Subdivision by airport approved

Pilots using the Kingman Airport may have to deal with a new subdivision at the end of the runway.

The Board of Supervisors Monday overruled the County Planning and Zoning Commission and approved an amendment to the county's General Plan, which will allow the Statesboro subdivision to be built in the approach to one of the airport's runways. Supervisors Buster Johnson and Tom Sockwell voted for the development. Board Chairman Pete Byers voted against it.

The 320-acre property is located 1.5 miles from the end of one of the airport's runways. According to the Airport's master plan, that runway is to be extended 4,000 feet in the near future, which would put it approximately 2,600 feet from the development. The property is to be subdivided into 795 lots for homes along with an area for commercial development, a school and a fire station.

A representative for the developer was at the meeting and said the company was planning to price the homes between $145,000 and the mid $200,000 range.

He also said the company has received a letter from the Federal Aviation Administration saying the development should pose no hazard to the airport even after the runway is extended.

The County Planning and Zoning Commission denied developer STGG Holding Co., LLC's request for the minor amendment during its meeting in April. At that meeting, several officials from the Airport Authority and the Pilots Association expressed concerns over noise levels and safety issues.

In May, the Board of Supervisors received a letter from the Aircraft Owners and Pilots' Association urging the Board to deny the minor amendment.

Those concerns were repeated at Monday's Board meeting.

Airport Authority Executive Director Dave French said the county and the city have an obligation to the safety of their citizens. Both entities have the ability to restrict how land is used in certain areas, including around airports.

George Sharp, director of the Airport Authority Board and a former FAA employee and a pilot, said it was not in the best interest of aviation safety to put a subdivision this close to the airport.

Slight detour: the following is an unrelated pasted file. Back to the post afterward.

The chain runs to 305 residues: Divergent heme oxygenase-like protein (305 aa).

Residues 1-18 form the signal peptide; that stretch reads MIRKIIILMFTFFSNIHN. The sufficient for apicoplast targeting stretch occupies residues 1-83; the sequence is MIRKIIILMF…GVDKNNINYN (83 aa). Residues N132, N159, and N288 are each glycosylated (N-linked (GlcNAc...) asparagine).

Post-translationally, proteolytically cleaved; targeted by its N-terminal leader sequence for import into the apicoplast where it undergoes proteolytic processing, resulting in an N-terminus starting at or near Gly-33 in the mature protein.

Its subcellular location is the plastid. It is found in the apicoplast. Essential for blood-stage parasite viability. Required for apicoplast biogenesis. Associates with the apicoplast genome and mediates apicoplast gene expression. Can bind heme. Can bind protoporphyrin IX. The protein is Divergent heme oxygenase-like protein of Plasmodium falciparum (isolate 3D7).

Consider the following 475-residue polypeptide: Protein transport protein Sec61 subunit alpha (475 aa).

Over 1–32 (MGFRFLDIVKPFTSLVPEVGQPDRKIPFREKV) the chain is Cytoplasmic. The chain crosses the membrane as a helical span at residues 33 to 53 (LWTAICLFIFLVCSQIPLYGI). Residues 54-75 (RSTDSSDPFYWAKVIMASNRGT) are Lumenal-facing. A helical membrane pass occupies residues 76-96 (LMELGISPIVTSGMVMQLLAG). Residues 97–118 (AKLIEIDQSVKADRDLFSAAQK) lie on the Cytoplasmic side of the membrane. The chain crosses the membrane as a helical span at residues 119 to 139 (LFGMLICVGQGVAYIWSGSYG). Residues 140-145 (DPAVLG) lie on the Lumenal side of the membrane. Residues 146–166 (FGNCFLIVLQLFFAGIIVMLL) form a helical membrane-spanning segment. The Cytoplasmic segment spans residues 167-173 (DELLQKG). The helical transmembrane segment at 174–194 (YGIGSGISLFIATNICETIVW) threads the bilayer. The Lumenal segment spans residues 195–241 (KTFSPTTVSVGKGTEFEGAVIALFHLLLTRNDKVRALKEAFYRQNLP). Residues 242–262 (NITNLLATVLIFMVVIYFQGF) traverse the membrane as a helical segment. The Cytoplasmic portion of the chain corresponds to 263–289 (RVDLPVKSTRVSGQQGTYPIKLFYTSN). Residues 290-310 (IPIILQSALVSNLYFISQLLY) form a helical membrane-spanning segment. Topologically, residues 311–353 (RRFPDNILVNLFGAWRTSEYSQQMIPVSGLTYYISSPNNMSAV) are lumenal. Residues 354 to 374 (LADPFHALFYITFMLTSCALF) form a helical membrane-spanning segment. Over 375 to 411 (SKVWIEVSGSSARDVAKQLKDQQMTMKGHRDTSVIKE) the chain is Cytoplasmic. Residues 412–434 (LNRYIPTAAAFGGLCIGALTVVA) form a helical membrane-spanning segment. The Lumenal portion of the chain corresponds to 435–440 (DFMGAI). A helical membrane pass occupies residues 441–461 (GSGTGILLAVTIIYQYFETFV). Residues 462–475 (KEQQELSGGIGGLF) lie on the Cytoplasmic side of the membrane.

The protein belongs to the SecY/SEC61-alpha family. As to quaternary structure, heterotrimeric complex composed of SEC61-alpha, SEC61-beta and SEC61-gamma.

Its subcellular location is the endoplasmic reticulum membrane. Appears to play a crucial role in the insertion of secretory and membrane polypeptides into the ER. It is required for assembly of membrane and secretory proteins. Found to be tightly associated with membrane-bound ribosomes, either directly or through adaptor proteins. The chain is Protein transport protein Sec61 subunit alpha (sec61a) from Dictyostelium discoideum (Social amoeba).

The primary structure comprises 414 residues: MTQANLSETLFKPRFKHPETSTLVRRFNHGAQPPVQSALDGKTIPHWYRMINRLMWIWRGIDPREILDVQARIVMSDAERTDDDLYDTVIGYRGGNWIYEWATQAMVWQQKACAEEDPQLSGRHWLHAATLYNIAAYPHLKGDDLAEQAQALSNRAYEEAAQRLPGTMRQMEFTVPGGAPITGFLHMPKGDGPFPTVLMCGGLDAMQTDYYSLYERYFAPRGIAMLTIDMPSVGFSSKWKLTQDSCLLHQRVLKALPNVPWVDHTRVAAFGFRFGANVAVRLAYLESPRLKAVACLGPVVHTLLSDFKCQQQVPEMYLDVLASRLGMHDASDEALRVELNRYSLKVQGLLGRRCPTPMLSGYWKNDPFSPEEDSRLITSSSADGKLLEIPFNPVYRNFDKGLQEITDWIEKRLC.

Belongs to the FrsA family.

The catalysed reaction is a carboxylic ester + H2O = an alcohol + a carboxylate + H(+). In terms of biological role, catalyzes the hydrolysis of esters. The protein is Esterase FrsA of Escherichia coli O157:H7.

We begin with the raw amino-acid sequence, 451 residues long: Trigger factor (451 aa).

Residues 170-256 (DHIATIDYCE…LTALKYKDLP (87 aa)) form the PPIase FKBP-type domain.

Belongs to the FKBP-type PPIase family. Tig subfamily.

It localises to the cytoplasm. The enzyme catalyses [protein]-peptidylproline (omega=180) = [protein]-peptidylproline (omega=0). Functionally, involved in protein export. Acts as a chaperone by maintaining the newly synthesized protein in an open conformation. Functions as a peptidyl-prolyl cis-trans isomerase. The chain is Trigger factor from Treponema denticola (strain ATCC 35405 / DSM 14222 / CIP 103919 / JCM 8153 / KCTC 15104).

County Manager Ron Walker asked one pilot who spoke out against the subdivision how low a plane's approach would be to the runway.

The pilot responded that a plane would be flying between 800 and 500 feet above the proposed development on approach to the runway.

Joe Carl Parsons, another pilot, said the development is entirely too close to the flight path of the runway. He also expressed concern over noise.

"Regardless of the empty promises by developers, the noise level in this so-called affordable housing development will be unacceptable to the residents," Parsons said. "Lawsuits will ensue and the resulting financial burden will impact me personally and the entire economic development of the Kingman Airport."

There are other areas in Kingman where affordable housing could be developed, he said.

The FAA was mainly concerned with the height of the buildings in the flight path, not noise, he said.

Another pilot, Phil Sanders, pointed out that if a pilot has engine trouble he is going to have to put a plane down somewhere.

Also, the airport has received complaints from residents in other developments close to the airport about noise.

Byers said he probably received around 50 phone calls and 50 visits from various people about the subdivision.

He drove out to the end of the runway and to the proposed location of the subdivision just to see what the noise level would be like. As he was sitting in his truck a jet flew overhead.

"It was very, very noisy," he said. He agreed that the area needed more affordable housing and that people should know when they purchase a house near an airport that it will be noisy.

Byers then made a motion to approve the Commission's denial but failed to get a second.

Johnson pointed out that the city of Kingman had already approved sewer and water service to the subdivision and that the county had approved other subdivisions near the airport. He made a motion to overturn the Commission and approve the request for the amendment.

Sockwell said he, too, had talked with the city about the project.

"I guess I'll look at it this way: If the developer wants to do this and people want to buy where there's a possibility of noise, that's their choice," he said.